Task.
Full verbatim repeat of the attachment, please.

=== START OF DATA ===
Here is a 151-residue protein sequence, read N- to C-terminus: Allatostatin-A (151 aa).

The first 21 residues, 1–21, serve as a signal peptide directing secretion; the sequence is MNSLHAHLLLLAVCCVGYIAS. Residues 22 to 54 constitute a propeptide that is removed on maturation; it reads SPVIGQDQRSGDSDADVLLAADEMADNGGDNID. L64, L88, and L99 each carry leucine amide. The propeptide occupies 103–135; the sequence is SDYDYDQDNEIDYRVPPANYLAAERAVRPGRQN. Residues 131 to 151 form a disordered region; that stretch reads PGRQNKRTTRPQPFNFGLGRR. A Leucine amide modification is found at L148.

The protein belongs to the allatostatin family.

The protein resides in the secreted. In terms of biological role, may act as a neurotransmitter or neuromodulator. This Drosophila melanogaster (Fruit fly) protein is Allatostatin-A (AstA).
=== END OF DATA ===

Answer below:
Here is a 151-residue protein sequence, read N- to C-terminus: Allatostatin-A (151 aa).

The first 21 residues, 1–21, serve as a signal peptide directing secretion; the sequence is MNSLHAHLLLLAVCCVGYIAS. Residues 22 to 54 constitute a propeptide that is removed on maturation; it reads SPVIGQDQRSGDSDADVLLAADEMADNGGDNID. L64, L88, and L99 each carry leucine amide. The propeptide occupies 103–135; the sequence is SDYDYDQDNEIDYRVPPANYLAAERAVRPGRQN. Residues 131 to 151 form a disordered region; that stretch reads PGRQNKRTTRPQPFNFGLGRR. A Leucine amide modification is found at L148.

The protein belongs to the allatostatin family.

The protein resides in the secreted. In terms of biological role, may act as a neurotransmitter or neuromodulator. This Drosophila melanogaster (Fruit fly) protein is Allatostatin-A (AstA).